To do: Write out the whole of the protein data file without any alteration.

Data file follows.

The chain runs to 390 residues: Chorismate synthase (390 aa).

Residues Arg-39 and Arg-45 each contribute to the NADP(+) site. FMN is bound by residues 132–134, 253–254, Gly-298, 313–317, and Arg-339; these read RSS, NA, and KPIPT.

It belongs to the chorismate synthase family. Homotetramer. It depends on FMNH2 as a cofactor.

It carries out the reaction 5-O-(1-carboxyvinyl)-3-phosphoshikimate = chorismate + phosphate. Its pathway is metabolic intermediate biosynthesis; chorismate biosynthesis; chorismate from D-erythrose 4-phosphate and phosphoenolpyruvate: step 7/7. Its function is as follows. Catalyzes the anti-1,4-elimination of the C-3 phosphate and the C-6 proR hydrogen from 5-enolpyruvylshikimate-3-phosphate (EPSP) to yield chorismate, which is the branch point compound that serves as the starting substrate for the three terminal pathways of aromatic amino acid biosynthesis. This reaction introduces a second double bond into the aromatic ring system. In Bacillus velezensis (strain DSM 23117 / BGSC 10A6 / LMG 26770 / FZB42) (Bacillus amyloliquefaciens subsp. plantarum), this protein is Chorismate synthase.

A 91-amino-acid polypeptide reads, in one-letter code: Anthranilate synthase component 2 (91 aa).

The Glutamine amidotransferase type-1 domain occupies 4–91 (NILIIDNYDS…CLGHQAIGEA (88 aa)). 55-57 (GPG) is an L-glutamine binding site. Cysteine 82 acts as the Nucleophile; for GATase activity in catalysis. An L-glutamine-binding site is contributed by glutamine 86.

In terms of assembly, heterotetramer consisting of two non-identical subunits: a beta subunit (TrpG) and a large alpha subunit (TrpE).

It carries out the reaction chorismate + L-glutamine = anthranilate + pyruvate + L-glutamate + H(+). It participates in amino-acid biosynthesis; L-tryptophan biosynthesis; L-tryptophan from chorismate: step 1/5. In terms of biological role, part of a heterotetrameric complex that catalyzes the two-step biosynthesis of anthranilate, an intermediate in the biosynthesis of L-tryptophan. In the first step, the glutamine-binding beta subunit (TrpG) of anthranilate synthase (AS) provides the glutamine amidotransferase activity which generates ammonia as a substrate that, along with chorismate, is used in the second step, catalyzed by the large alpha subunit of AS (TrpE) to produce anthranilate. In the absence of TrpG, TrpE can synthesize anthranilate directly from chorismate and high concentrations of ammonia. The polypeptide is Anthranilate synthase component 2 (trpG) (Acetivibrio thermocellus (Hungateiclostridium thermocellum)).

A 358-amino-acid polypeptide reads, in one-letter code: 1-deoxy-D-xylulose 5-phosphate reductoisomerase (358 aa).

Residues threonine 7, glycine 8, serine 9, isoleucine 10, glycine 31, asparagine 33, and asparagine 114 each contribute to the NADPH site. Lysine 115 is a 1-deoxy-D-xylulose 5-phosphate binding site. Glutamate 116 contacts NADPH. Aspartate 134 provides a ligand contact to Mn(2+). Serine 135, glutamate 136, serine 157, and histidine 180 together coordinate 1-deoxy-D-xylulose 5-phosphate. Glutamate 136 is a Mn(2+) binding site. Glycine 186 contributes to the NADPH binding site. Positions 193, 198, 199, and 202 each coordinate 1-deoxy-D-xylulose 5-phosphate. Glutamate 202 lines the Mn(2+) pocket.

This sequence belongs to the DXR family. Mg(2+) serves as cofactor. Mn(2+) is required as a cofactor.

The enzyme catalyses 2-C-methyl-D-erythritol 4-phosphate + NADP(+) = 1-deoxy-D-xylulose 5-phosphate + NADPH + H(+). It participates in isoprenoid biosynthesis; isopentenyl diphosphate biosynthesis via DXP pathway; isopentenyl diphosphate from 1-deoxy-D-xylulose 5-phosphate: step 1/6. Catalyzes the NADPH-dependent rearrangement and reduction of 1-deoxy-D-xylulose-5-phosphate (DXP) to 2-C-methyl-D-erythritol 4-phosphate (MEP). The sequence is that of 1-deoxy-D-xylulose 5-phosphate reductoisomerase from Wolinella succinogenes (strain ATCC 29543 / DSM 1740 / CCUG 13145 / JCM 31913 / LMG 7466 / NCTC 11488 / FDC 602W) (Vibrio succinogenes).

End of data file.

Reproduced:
The chain runs to 390 residues: Chorismate synthase (390 aa).

Residues Arg-39 and Arg-45 each contribute to the NADP(+) site. FMN is bound by residues 132–134, 253–254, Gly-298, 313–317, and Arg-339; these read RSS, NA, and KPIPT.

It belongs to the chorismate synthase family. Homotetramer. It depends on FMNH2 as a cofactor.

It carries out the reaction 5-O-(1-carboxyvinyl)-3-phosphoshikimate = chorismate + phosphate. Its pathway is metabolic intermediate biosynthesis; chorismate biosynthesis; chorismate from D-erythrose 4-phosphate and phosphoenolpyruvate: step 7/7. Its function is as follows. Catalyzes the anti-1,4-elimination of the C-3 phosphate and the C-6 proR hydrogen from 5-enolpyruvylshikimate-3-phosphate (EPSP) to yield chorismate, which is the branch point compound that serves as the starting substrate for the three terminal pathways of aromatic amino acid biosynthesis. This reaction introduces a second double bond into the aromatic ring system. In Bacillus velezensis (strain DSM 23117 / BGSC 10A6 / LMG 26770 / FZB42) (Bacillus amyloliquefaciens subsp. plantarum), this protein is Chorismate synthase.

A 91-amino-acid polypeptide reads, in one-letter code: Anthranilate synthase component 2 (91 aa).

The Glutamine amidotransferase type-1 domain occupies 4–91 (NILIIDNYDS…CLGHQAIGEA (88 aa)). 55-57 (GPG) is an L-glutamine binding site. Cysteine 82 acts as the Nucleophile; for GATase activity in catalysis. An L-glutamine-binding site is contributed by glutamine 86.

In terms of assembly, heterotetramer consisting of two non-identical subunits: a beta subunit (TrpG) and a large alpha subunit (TrpE).

It carries out the reaction chorismate + L-glutamine = anthranilate + pyruvate + L-glutamate + H(+). It participates in amino-acid biosynthesis; L-tryptophan biosynthesis; L-tryptophan from chorismate: step 1/5. In terms of biological role, part of a heterotetrameric complex that catalyzes the two-step biosynthesis of anthranilate, an intermediate in the biosynthesis of L-tryptophan. In the first step, the glutamine-binding beta subunit (TrpG) of anthranilate synthase (AS) provides the glutamine amidotransferase activity which generates ammonia as a substrate that, along with chorismate, is used in the second step, catalyzed by the large alpha subunit of AS (TrpE) to produce anthranilate. In the absence of TrpG, TrpE can synthesize anthranilate directly from chorismate and high concentrations of ammonia. The polypeptide is Anthranilate synthase component 2 (trpG) (Acetivibrio thermocellus (Hungateiclostridium thermocellum)).

A 358-amino-acid polypeptide reads, in one-letter code: 1-deoxy-D-xylulose 5-phosphate reductoisomerase (358 aa).

Residues threonine 7, glycine 8, serine 9, isoleucine 10, glycine 31, asparagine 33, and asparagine 114 each contribute to the NADPH site. Lysine 115 is a 1-deoxy-D-xylulose 5-phosphate binding site. Glutamate 116 contacts NADPH. Aspartate 134 provides a ligand contact to Mn(2+). Serine 135, glutamate 136, serine 157, and histidine 180 together coordinate 1-deoxy-D-xylulose 5-phosphate. Glutamate 136 is a Mn(2+) binding site. Glycine 186 contributes to the NADPH binding site. Positions 193, 198, 199, and 202 each coordinate 1-deoxy-D-xylulose 5-phosphate. Glutamate 202 lines the Mn(2+) pocket.

This sequence belongs to the DXR family. Mg(2+) serves as cofactor. Mn(2+) is required as a cofactor.

The enzyme catalyses 2-C-methyl-D-erythritol 4-phosphate + NADP(+) = 1-deoxy-D-xylulose 5-phosphate + NADPH + H(+). It participates in isoprenoid biosynthesis; isopentenyl diphosphate biosynthesis via DXP pathway; isopentenyl diphosphate from 1-deoxy-D-xylulose 5-phosphate: step 1/6. Catalyzes the NADPH-dependent rearrangement and reduction of 1-deoxy-D-xylulose-5-phosphate (DXP) to 2-C-methyl-D-erythritol 4-phosphate (MEP). The sequence is that of 1-deoxy-D-xylulose 5-phosphate reductoisomerase from Wolinella succinogenes (strain ATCC 29543 / DSM 1740 / CCUG 13145 / JCM 31913 / LMG 7466 / NCTC 11488 / FDC 602W) (Vibrio succinogenes).